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Two Channel Audio (Stereo)

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5.1 Channel Audio

 

Two channel audio, stereo, 2.0 audio or any audio system comprised of two 'channel's of audio data is the term coined for most music systems.

Conventionally, a stereo is made up of a source (be it CD, a record, an iPod, computer or one of many other devices), a two channel amplifier, and two speakers (a pair).

Stereo gets it's name from Stereophonic, which is a method of sound reproduction that creates an illusion of multi-directional audible perspective. By using two speakers, the recording and mastering engineers are able to create 'stereo imaging'. A technique that allows the stereo system to imitate certain sounds coming from certain directions.

 

For an example, by playing a saxophone recording solely on the left hand speaker, it would sound as though the saxophonist is playing to the left of centre stage.
A drummer could be played solely through the right speaker, as if audibly appearing to the right. The singer's voice can be played at equal levels through both speakers to appear as though his voice is coming from the centre of the stage.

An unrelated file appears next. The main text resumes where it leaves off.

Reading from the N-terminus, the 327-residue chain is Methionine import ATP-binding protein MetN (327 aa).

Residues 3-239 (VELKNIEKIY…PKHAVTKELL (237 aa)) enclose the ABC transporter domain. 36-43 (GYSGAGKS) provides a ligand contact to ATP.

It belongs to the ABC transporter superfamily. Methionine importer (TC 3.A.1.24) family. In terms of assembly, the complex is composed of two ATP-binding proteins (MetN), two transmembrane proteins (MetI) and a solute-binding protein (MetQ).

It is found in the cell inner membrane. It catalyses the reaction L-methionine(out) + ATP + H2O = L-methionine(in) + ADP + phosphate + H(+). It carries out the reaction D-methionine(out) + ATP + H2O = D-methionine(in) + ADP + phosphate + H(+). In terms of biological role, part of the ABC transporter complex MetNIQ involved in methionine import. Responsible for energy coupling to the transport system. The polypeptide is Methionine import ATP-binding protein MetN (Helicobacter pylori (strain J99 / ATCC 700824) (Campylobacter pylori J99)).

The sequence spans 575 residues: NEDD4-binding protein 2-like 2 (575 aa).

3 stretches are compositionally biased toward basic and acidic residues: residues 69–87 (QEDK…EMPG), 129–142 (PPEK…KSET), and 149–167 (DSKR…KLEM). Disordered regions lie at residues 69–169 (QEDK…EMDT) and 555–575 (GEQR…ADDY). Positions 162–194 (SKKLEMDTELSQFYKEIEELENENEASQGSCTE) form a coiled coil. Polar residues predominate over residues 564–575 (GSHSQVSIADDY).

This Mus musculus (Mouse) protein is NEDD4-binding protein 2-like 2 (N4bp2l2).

By tweaking these parameters, the engineers are able to create a full sound stage, and also create audible effects, such as albums like Dark Side of the Moon by Pink Floyd.

 

 

Multi Channel and 5.1

For more information on multichannel audio, please read this glossary entry.

 

Jumping to surround sound amplifiers, these essentially accomplish an extended version of what a stereo amp does. By using a 'centre' channel as well as a left and right, it can more accurately depict and centre focused sound stage.
Adding a surround left and right, situated generally slightly behind the listener, the sound stage can be extended to behind the music / movie listener.
This is where you start to get the different formats. A single channel is called Mono, or 1.0 audio. Two channel, aka 2.0. 5 channel (5.0) and so on.


What's the point(.1)?

 

Commonly, you will see a .1 or .2 added on. These are what's known as sub channels for subwoofers producing low frequency sound.
More commonly for home theatre and five or more channels, however quite commonly now, as the appeal of smaller speakers grow, a lot of people are using subwoofers for stereo listening, say as a 2.1 or 2.2 configuration.

 

 

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